September 25, 2009
Review - " Surrogates " - (in theaters) By Roland Hansen
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"Surrogates" didn’t screw around. By the time the opening credits were done, it had already set me up for its gay old time.
The action started right off the bat and the film (which ran at meek 88 minutes) rarely stopped for a pee break yet alone for
air. I totally dug the concept of this one and could relate to its themes: isolation due to technology, fake human contact (them
through surrogates, most of us via the web) and the cons that come with this type of lifestyle. Similar to the recent 'Gamer'
you can easily image this as a natural progression of our current online fixation where people sitting right next to each other
will text one another rather than risk actually having human contact through actual conversation.
Behind the lens, Mostow (who showed off his heatly sci fi chops via T3) was on the ball and well backed by tighter than tight
editing. I got off on this one’s fly shots, relentless rhythm and polished look. The special effects (loved that creepy clone look)
and production designs came through as well (nice to see that Greer’s clone is basically Bruce Willis in 'The Jackal') The
depiction of the future here was put out in a way that said “yes this is the future” and no “it’s not that far off from our reality”.
That approach maximized the impact of the happenings. There is also a subplot with Greer’s wife (played by the very hot
Rosamund Pike) who never unplugs from her surrogate and lives a false life as a surrogate stylist. Her and Greer’s marriage
are on the rocks and he desperately tries to work things out. There's a heartfelt relationship between Greer and his wife
which hit me right here (points at heart), a couple of exciting (yet to short) action sequences that hit the spot (having a Bionic
Man sequence without the “Dehn-nehn-nehn-nehn-nehn” effect was awesome) and competent acting by all (ya can't miss
with Radha Mitchell and Ving Rhames in the house), with Willis putting out a wounded and affecting performance that made
sure to keep me on his side and you get a pleasant time at the movies.
Unfortunately, I can’t say the flick’s mystery did much for me.
Just by looking at the cast list I was able to figure out who was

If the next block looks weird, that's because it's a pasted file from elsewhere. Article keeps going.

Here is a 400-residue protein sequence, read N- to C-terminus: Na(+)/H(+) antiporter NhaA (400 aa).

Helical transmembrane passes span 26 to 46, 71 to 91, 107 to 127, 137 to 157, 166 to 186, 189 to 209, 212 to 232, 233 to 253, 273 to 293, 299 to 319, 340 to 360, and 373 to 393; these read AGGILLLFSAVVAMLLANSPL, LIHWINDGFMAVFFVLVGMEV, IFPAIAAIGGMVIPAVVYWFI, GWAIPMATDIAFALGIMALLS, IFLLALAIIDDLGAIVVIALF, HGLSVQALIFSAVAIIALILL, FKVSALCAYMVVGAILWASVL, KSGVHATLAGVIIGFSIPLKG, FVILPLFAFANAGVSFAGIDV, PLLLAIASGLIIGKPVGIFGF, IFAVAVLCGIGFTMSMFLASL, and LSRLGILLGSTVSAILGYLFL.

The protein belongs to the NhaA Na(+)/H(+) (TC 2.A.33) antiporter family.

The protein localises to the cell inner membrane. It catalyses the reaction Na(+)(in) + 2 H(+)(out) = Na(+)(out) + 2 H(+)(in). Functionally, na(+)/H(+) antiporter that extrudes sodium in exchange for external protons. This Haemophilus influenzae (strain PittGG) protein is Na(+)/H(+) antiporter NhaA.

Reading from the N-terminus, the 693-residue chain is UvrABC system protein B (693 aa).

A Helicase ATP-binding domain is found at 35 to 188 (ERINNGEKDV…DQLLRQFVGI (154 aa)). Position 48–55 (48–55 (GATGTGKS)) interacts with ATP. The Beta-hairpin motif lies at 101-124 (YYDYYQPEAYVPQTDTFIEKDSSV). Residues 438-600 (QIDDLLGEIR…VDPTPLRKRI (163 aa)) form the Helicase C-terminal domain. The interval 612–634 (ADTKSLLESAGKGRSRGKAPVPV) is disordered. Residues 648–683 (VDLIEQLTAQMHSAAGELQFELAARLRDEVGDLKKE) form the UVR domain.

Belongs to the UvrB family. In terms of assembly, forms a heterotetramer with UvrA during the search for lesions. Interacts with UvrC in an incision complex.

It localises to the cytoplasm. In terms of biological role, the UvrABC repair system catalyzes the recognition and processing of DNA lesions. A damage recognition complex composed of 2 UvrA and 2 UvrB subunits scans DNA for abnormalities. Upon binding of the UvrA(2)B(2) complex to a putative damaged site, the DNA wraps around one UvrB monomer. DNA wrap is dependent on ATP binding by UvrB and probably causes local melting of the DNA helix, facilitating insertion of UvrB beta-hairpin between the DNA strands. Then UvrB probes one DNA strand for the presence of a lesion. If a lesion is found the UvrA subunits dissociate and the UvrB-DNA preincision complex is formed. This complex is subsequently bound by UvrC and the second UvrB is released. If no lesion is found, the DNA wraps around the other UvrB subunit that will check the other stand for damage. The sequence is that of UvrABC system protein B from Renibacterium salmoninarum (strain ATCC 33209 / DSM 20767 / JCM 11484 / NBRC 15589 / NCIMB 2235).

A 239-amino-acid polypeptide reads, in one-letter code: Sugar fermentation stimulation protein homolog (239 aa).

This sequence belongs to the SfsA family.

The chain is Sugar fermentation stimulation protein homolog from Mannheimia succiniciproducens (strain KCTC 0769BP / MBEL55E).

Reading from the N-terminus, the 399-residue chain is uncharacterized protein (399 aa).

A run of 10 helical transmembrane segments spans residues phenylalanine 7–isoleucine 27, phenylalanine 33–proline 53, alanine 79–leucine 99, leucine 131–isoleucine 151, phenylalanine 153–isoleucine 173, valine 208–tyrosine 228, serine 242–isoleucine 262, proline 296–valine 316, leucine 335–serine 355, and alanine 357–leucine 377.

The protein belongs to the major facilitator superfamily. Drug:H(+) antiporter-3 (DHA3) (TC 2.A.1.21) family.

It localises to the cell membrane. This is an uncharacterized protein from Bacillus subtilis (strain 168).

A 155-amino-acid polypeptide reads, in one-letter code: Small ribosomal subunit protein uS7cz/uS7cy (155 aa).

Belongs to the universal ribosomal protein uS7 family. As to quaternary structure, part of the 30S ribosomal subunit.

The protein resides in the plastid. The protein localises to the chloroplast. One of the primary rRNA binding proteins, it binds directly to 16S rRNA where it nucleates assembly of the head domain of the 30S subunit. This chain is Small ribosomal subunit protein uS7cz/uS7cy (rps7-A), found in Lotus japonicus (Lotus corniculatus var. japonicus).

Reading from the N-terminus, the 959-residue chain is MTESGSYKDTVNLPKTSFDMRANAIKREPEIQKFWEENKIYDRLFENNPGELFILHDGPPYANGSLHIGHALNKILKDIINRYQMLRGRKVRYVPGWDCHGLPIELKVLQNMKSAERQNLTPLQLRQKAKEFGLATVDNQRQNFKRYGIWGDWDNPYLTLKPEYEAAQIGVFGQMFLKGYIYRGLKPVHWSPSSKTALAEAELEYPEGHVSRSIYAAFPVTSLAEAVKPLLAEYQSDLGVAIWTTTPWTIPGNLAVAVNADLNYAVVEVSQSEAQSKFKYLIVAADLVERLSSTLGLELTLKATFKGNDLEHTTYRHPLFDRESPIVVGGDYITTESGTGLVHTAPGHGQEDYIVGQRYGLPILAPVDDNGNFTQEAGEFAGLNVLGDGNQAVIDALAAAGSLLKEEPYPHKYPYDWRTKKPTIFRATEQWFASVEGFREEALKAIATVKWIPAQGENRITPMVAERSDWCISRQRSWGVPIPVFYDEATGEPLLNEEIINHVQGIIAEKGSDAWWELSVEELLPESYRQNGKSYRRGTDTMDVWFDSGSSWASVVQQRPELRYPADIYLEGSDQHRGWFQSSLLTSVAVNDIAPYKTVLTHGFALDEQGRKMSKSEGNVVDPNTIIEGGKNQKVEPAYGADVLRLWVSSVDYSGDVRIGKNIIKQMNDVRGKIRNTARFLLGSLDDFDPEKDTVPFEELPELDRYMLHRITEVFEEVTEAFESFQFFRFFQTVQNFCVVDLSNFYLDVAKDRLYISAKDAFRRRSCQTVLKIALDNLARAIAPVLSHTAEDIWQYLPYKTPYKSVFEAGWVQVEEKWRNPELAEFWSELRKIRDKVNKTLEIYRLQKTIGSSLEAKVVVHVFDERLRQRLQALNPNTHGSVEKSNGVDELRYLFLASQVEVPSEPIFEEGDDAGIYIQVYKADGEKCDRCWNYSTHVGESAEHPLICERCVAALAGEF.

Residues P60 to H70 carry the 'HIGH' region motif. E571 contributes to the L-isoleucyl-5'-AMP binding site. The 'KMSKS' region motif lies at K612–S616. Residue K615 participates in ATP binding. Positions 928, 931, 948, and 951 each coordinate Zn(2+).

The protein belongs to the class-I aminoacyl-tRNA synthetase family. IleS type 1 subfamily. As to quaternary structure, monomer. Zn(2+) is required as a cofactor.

behind the shenanigans. Same when for the WHY behind it all.
A little too simple for my tastes - I would've liked something
more challenging. Moreover, it’s a shame that the film didn't
capitalize further on its premise in terms of how this new kind
of lifestyle would affect every aspect of existence (like sexuality
for example) but alas this one had a very narrow purpose: set
up, mystery, let Bruce out of his cage. Finally, this is the kind
of film you can’t think too much about otherwise plot holes will
surface. Thankfully the movie forged forward so hastily that I
didn't have to think - I only had to sit back and enjoy the ride.
We get some exploding clone eyes, a ripped off clone arm, a
stab behind the head, bullet wounds and a pinch more. Not a
gore-fest but for the kind of film it is, it did well enough.
I was surprised at the lack of sex in this film. Taking into
account the concept you would think it would explore that avenue and then some. NO DICE! So nothing to report here other
than the fact that Rosamund Pike is absolutely gorgeous. So you will have to walk out in the end.
Directed by: Jonathan Mostow
Starring: Bruce Willis, Radha Mitchel, Ving Rhames, James
Cromwell, Rosamund Pike
In this made-in-Boston film society has become sadder and even
more disconnected than it is now. Most folks on the planet humans
live in isolation, and, rather than making the effort to step out of
doors themselves, interact through surrogate robots who are
basically “better-looking versions” of themselves. The robotic clones
(i.e. surrogates) of themselves do the walking while they do the
talking from the comfort of their own home while plugged into the
matrix - OK wrong movie but you get the basic idea. A murder
happens in the beginning of a surrogate where not only does the
surrogate gets it’s brain fried, but the brain of the operator, in this
case the human. As a matter of fact, the human operator’s brain
gets liquefied. Pretty gruesome. So when “somebody” has figured
out a way to kill surrogates and their human puppet masters cop
Greer (Bruce Willis) has to get the fuck out of the house and go
solve the crime - and gets the shit kicked out of him in the process.
In other words it's 'Die Hard' with robots.
I had never heard of Robert Venditti’s 2005-2006 comic book series
that that inspired this movie, so I strolled on in this flick colder than
my ex-wife’s stump of a heart. All I knew beforehand was that the
trailer was cool and that man's man (and I love him for it) Bruce
Willis chilling in a society filled with clones usually means good times
in my world. So did this one bring it?
The film is very solid and I was entertained. "Surrogates"
had an interesting (if not particularly original) initial
premise, effective visuals effects, Bruce Willis on top of his
game, a coupe of nifty ideas and (way to short) eye
popping action scenes. Granted the flick could've been so
much more than what it was and its mystery/motive were
weaker than me in bed, but when it was all over, I could
look at myself in the mirror, take a deep breath and say: I
had a good time.
"Surrogates" made mention of many of the cities and
towns surrounding Boston. It was particularly cool
recognising so many of the location in and around town.